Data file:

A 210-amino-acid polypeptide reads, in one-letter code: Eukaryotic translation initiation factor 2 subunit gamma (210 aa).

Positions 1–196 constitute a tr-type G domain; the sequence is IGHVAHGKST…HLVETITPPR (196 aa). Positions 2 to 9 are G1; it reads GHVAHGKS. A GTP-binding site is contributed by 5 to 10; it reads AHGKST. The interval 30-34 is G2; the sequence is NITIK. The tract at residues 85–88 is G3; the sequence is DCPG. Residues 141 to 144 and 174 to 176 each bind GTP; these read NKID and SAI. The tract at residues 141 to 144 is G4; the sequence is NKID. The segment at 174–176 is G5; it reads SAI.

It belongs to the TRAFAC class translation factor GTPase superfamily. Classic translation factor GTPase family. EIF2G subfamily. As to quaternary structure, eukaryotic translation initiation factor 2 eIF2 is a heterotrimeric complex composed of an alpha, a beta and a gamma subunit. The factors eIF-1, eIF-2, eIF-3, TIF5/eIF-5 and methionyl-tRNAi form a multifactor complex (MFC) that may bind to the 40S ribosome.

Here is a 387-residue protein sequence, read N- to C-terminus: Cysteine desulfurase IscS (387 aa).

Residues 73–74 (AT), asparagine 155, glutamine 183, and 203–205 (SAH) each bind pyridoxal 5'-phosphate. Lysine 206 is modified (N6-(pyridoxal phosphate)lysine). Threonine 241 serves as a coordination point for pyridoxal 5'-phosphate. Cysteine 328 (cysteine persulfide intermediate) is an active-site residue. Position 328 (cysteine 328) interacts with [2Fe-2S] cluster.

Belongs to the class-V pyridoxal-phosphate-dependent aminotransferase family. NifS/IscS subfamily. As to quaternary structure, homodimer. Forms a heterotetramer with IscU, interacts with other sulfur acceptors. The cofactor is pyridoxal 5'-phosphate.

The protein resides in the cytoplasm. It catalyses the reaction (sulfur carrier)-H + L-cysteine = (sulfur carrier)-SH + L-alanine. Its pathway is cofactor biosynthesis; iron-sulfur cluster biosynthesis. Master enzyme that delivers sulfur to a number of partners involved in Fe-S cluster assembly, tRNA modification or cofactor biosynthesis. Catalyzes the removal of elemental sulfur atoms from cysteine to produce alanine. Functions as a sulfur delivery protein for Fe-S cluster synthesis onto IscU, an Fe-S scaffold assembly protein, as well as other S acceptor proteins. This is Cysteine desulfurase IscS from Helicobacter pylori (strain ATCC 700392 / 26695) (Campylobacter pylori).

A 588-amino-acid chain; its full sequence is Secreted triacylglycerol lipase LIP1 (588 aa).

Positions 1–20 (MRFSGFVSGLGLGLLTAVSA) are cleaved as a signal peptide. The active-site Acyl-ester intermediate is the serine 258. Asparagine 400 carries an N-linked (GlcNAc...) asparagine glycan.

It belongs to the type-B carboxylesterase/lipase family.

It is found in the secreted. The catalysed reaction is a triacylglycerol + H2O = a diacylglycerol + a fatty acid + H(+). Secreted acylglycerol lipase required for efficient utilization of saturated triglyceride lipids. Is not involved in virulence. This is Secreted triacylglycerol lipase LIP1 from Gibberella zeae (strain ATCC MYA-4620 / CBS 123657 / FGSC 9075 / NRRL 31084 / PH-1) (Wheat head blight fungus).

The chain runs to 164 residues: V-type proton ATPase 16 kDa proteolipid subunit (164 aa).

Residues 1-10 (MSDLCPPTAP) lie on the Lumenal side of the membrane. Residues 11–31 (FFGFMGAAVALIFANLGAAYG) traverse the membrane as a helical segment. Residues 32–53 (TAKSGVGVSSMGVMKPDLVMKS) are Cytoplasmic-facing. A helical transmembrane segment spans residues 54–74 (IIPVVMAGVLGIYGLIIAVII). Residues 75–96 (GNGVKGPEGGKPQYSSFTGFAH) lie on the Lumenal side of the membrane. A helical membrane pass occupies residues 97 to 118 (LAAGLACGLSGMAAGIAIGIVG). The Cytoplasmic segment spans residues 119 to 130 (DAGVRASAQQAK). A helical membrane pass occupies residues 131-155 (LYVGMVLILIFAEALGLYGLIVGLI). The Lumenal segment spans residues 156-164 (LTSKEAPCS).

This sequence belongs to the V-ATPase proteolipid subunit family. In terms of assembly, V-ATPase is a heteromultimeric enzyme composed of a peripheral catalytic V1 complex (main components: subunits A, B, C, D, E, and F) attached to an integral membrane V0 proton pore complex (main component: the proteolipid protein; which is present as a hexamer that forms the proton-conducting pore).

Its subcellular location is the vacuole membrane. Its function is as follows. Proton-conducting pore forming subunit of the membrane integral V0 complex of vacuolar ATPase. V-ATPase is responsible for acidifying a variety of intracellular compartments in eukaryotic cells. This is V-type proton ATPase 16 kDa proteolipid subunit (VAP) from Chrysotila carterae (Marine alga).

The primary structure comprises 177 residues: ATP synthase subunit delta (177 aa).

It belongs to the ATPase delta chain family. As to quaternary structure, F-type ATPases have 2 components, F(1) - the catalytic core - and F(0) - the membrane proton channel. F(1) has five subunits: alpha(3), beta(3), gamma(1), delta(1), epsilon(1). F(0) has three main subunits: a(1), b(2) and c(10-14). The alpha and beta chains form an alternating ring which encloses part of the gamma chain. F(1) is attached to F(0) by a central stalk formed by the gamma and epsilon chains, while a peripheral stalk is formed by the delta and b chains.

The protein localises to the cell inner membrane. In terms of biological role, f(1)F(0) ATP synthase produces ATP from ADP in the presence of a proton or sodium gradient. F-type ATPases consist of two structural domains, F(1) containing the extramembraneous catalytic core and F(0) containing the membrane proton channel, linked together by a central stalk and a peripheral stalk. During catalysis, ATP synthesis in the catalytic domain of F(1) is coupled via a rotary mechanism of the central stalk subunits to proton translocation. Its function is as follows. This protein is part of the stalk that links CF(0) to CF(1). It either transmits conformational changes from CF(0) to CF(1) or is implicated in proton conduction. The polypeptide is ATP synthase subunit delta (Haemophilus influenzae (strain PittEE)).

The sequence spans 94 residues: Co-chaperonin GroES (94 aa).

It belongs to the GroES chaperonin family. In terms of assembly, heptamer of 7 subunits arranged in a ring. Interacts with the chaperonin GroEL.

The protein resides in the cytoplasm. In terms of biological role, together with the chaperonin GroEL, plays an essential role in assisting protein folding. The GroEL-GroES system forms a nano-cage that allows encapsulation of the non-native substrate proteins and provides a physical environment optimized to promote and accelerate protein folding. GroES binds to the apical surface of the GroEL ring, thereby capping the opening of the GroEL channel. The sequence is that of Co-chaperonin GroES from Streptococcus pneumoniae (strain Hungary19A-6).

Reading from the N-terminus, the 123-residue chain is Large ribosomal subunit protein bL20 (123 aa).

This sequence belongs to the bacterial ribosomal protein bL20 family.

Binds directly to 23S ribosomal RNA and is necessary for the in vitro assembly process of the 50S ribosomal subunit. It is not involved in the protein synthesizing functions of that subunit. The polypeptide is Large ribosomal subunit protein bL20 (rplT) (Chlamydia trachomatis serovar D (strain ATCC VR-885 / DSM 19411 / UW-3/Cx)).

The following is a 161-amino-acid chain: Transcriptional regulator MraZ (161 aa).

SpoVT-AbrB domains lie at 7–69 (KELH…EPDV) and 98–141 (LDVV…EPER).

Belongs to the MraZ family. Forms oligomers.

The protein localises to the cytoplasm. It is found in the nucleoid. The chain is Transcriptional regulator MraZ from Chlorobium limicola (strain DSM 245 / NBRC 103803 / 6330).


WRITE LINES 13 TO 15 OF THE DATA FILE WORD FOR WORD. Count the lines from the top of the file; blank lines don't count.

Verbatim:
Residues 1-10 (MSDLCPPTAP) lie on the Lumenal side of the membrane. Residues 11–31 (FFGFMGAAVALIFANLGAAYG) traverse the membrane as a helical segment. Residues 32–53 (TAKSGVGVSSMGVMKPDLVMKS) are Cytoplasmic-facing. A helical transmembrane segment spans residues 54–74 (IIPVVMAGVLGIYGLIIAVII). Residues 75–96 (GNGVKGPEGGKPQYSSFTGFAH) lie on the Lumenal side of the membrane. A helical membrane pass occupies residues 97 to 118 (LAAGLACGLSGMAAGIAIGIVG). The Cytoplasmic segment spans residues 119 to 130 (DAGVRASAQQAK). A helical membrane pass occupies residues 131-155 (LYVGMVLILIFAEALGLYGLIVGLI). The Lumenal segment spans residues 156-164 (LTSKEAPCS).

This sequence belongs to the V-ATPase proteolipid subunit family. In terms of assembly, V-ATPase is a heteromultimeric enzyme composed of a peripheral catalytic V1 complex (main components: subunits A, B, C, D, E, and F) attached to an integral membrane V0 proton pore complex (main component: the proteolipid protein; which is present as a hexamer that forms the proton-conducting pore).

Its subcellular location is the vacuole membrane. Its function is as follows. Proton-conducting pore forming subunit of the membrane integral V0 complex of vacuolar ATPase. V-ATPase is responsible for acidifying a variety of intracellular compartments in eukaryotic cells. This is V-type proton ATPase 16 kDa proteolipid subunit (VAP) from Chrysotila carterae (Marine alga).